Turkey's ruling Justice and Development Party (Adalet ve Kalkınma Partisi, AKP) was reelected to a third term in June 2011. This remarkable achievement was mainly the result of the opposition's weakness and the rapid economic growth that has made Turkey the world's sixteenth largest economy. But Ankara's growing international profile also played a role in the continued public support for the conservative, Islamist party. Indeed, in a highly unusual fashion, Prime Minister Recep Tayyip Erdoğan began his victory speech by saluting "friendly and brotherly nations from Baghdad, Damascus, Beirut, Amman, Cairo, Sarajevo, Baku, and Nicosia." "The Middle East, the Caucasus, and the Balkans have won as much as Turkey," he claimed, pledging to take on an even greater role in regional and international affairs. By 2023, the republic's centennial, the AKP has promised that Turkey will be among the world's ten leading powers.
AKP Changes Focus from West to East
The basic tenets that guided Turkey's foreign policy since the founding of the republic included caution and pragmatism—especially concerning the Middle East. An imperial hangover from the Ottoman era drove home the lesson that Ankara had little to gain and much to lose from interjecting itself into the acrimonious politics of the region. Notwithstanding occasional differences with the Western powers, Ankara concentrated on playing a role within Europe.
The AKP appeared to maintain this course during its first term (2002-07) as seen in its focus on EU harmonization as a means to join the union. But in its second term (2007-11) it departed significantly from this approach. Guided by the concept of "strategic depth" elaborated by Erdoğan's long-term advisor-turned-foreign-minister Ahmet Davutoğlu, Ankara increasingly focused on its neighborhood with the stated goal of becoming a dominant and stabilizing force, one that would function as an honest broker and project its economic clout throughout the region and beyond.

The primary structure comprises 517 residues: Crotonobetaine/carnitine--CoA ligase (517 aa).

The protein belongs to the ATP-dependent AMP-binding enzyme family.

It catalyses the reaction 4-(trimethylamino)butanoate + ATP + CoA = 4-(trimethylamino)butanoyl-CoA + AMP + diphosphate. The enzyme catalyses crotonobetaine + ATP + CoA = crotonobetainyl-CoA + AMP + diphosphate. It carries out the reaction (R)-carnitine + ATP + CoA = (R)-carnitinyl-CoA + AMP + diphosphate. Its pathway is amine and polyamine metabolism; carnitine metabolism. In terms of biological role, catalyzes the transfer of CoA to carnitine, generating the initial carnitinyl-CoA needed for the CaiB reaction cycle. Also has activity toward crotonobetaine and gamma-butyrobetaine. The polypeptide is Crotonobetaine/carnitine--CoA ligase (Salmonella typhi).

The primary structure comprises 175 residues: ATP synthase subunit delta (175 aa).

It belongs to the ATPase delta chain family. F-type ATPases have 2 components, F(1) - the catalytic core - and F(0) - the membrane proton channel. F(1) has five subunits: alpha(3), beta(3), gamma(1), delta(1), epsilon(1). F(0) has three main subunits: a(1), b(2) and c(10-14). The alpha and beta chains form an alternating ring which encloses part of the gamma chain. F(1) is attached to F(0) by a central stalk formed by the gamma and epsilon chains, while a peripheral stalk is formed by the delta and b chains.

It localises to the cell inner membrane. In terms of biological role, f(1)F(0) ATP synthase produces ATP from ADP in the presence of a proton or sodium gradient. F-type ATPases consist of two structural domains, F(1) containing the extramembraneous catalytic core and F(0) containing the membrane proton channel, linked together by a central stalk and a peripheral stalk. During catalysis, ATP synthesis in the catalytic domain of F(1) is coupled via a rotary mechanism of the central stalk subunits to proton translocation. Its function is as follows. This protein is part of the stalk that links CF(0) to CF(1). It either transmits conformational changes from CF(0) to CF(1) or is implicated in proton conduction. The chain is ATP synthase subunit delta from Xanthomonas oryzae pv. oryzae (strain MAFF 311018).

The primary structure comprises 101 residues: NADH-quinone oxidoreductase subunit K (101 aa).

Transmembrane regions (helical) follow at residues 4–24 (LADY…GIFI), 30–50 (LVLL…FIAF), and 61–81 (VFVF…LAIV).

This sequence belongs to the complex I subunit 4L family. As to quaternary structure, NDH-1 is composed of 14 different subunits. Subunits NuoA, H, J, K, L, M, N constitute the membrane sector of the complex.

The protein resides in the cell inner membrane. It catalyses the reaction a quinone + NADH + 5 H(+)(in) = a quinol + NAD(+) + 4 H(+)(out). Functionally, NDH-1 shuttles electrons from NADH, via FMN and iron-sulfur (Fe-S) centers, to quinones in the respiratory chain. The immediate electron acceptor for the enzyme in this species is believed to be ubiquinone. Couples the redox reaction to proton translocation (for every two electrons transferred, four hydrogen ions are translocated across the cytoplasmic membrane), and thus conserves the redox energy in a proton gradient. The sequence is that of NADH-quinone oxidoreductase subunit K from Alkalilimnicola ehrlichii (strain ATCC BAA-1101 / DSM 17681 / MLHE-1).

The official slogan, which could be called the Davutoğlu doctrine, was "zero problems with neighbors." Ankara rapidly developed relations with the Syrian government to the level of a strategic partnership; Turkish officials also began cultivating closer economic and political ties with the Iranian and Russian governments, both large energy providers to the growing Turkish economy. It also reached out to the Kurdish administration of northern Iraq, a previously unthinkable move. In another bold but ultimately failed move, the AKP leadership sought to mend fences with Armenia; its predecessors had never established diplomatic relations with Yerevan due to its occupation since the early 1990s of a sixth of Turkic Azerbaijan's territory, including the disputed area of Nagorno-Karabakh.